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7

Most of the time pen and paper works best because its fast. If I am brainstorming or taking notes at a meeting I will always work with pen and paper and then translate the notes into my digital system. Pen and paper however are not always practical to carry. I am very comfortable with texting so I usually try to enter into a note taking app that I wrote for ...


6

A useful solution to this is actually very similar to the solution a lot of professionals use when managing large numbers of projects at the same time, or audit firms use to assure themselves that junior auditors will carry out all the tasks required despite being relatively new and not necessarily familiar with the entire process: Checklists For any new ...


6

Before specific smart and dumb phone advice, a quick word about next actions versus tasks with due times. You are struggling with a canonical GTD problem: the difference between next actions and calendar tasks. Things that you can do as soon as you're in the right place (e.g. at home, by a computer) are called next actions. They should go on a context list ...


4

I think that the real alternatives to choose from are: Event: this is something that will happen in the future (meetings, concerts). It has associated with it: Reminders: You may set the software you're using to remind you some days or hours before the event. Note: this is some idea, that you set as something that you need or have to pay attention. When ...


4

I can think of two approaches. I strongly prefer the first one: Approach #1 - make smaller tasks Many tasks can be made smaller. Having one 8 hour task isn't terrible, but a lot of big tasks are going to get lost and impact your planning. I think doing your taxes is a great example of how to subdivide a task. For me, doing my taxes has the following ...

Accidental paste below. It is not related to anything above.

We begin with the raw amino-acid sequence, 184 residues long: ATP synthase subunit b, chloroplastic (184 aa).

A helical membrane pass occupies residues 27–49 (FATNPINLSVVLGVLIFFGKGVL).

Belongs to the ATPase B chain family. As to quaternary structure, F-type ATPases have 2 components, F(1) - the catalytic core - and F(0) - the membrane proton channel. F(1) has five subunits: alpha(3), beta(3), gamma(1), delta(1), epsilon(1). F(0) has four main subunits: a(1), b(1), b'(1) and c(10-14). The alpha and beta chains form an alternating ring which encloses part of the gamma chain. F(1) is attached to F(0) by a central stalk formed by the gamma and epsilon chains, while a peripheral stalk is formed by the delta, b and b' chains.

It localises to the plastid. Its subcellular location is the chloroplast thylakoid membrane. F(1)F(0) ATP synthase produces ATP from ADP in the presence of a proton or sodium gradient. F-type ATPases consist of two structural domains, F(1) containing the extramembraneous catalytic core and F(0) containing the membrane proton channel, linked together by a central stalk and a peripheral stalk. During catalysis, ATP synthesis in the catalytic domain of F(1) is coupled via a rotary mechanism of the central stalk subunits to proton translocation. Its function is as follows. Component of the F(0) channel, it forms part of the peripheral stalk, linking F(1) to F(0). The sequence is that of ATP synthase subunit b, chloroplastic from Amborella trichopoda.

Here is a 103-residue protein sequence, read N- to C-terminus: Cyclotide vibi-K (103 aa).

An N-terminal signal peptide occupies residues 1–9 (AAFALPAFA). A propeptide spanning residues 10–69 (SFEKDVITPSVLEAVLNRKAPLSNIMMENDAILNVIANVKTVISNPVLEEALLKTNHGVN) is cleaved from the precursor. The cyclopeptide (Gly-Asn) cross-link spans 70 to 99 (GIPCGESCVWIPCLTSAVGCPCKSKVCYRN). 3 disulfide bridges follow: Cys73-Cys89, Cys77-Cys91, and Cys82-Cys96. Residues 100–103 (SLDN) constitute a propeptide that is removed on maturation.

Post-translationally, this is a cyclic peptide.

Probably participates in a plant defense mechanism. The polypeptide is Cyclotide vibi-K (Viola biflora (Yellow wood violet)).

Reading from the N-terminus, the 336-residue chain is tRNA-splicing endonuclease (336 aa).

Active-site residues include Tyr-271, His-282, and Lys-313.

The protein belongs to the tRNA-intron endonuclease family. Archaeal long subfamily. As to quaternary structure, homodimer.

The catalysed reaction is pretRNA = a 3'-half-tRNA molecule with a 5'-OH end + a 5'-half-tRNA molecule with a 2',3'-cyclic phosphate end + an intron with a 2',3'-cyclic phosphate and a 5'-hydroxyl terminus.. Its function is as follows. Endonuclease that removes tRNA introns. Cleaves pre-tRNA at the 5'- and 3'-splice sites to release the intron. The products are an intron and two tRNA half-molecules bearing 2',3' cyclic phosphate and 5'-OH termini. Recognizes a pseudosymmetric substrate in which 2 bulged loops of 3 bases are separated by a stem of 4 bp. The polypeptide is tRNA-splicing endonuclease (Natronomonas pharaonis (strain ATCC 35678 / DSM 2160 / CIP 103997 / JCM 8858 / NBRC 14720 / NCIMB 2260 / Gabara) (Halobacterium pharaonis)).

3

Indeed, it is very important to be able to note ideas and tasks quickly and then directly return back to the thing you are working on to avoid breaking flow and concentration. The crucial thing with all kinds of these notes is: you have to review them later (on short term!). Thus, it makes sense to reduce the "inboxes" for such notes to a minimum and make ...


3

I'm using http://www.instapaper.com/ for this. It has a nice iphone/ipad client with offline downloads. You can also consider https://www.readability.com/ (reeder integrates with it) or readitlater.


3

I use check lists. Whenever I work on a task, I make sure I go through the check list. I always have the check list open and easily accessible. It became a habit. When I encounter something useful, I add a pointer/link in the appropriate check lists. It is common to add it to more than one checklist. If you have a limited number of "types" of tasks, you ...